Extension of the CTLES by ANTONINI DARMON architects has received the First Award at International Architecture Awards 2018. International Architecture Awards 2018 is the annual Awards hosted by Architecture Podium. After the consecutive success in hosting IAA, Architecture Podium in its Third year had launched IAA 2018 with even more Categories and Awards.
In previous years, Architecture Podium created one of the largest awards in architecture and design with some of the esteemed studios as winners like Aedas, TerreformOne, Rockwell Group, Pepe Gascon Arquitectura, Morphogenesis, Dada & Partners, Nadaaa, XTEN Architecture, Mecanoo, ABIBOO Architecture and many more from across the globe making IAA one of the most successful awards. The mission of the IAA Award and Competition is to provide a fair, ethical and competitive platform for architects and designers and innovators from all design fields with different experience levels, diverse disciplines, and market focus to compete on while providing them a global audience to showcase their success and talents to.
To know more about the IAA 2018 and Architecture Podium visit: International Architecture Awards 2018
Extension of an existing building designed by D. Perrault in 1995, this project is intended to archive documents from the libraries of universities and research centers in the Paris region, as well as from the French National Library.
The first CTLES building imposes a strong identity on the site. From the point of view of both implementation, functional and architectural expression, the extension is designed in perfect continuity with the existing structure. As the building is set into the ground, the heights of the two structures are almost aligned.
To ensure proper conservation of the archives, the easy flow of documents and ease for the user, the project relies on three major functional principles: Two silo buildings to conserve the document collections (100 linear kilometers of shelves), served by a central gallery with natural light and open on the landscape, secured by an enveloping skin bringing together all the technical requirements on the periphery.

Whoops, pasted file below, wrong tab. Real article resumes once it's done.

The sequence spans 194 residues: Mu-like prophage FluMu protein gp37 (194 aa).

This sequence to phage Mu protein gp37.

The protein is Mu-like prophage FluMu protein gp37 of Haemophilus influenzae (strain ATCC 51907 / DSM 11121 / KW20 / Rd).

The well-being of the users was essential in the extension’s design. With the exception of the storage spaces, the personnel areas are generously naturally lighted. In the archive areas, the structural elements do not disturb the circulation of the personnel with their carts. The general volume is dictated by the optimization of the corridors: minimizing horizontal distances and improving the position and dimensions of the vertical cores. In the silos, the concrete was chosen for its low maintenance and its ability to retain abrasive dust, which would be detrimental to the good conservation of books.
The structure was designed according to the sizing of the archive cabinets, the positioning of the posts makes it possible to have an optimized storage capacity and does not prevent the good circulation of the crane trolleys.To date, only one block is put into service; the other will be used when the first one is saturated.
The general circulation gallery, in the middle, allows for the moment a separate exploitation of buildings; which will become common in about ten years.
Again taking metal as the sole material, the extension is covered in veined stainless steel; its brightness contrasts with the dullness of the original aluminum. We worked with a supplier specialist to create a new model for the folding of the aluminum. The specifics ribs reflect the elements that are on the side and not in front of the building. This effect gives the feeling that the building is immersed in its environment.
Reflecting its environment, stainless steel metamorphoses the image of the building. Undulating and reflective, the exterior facade vibrates with the outside; it evolves during the day and through the seasons according to natural daylight. Faceted by folds, it decomposes the landscape in a kinetic effect to sometimes make the building disappear.
An invisible architecture to symbolize the knowledge stored within the building, a place of memory whose cultural richness goes beyond the simple technical function.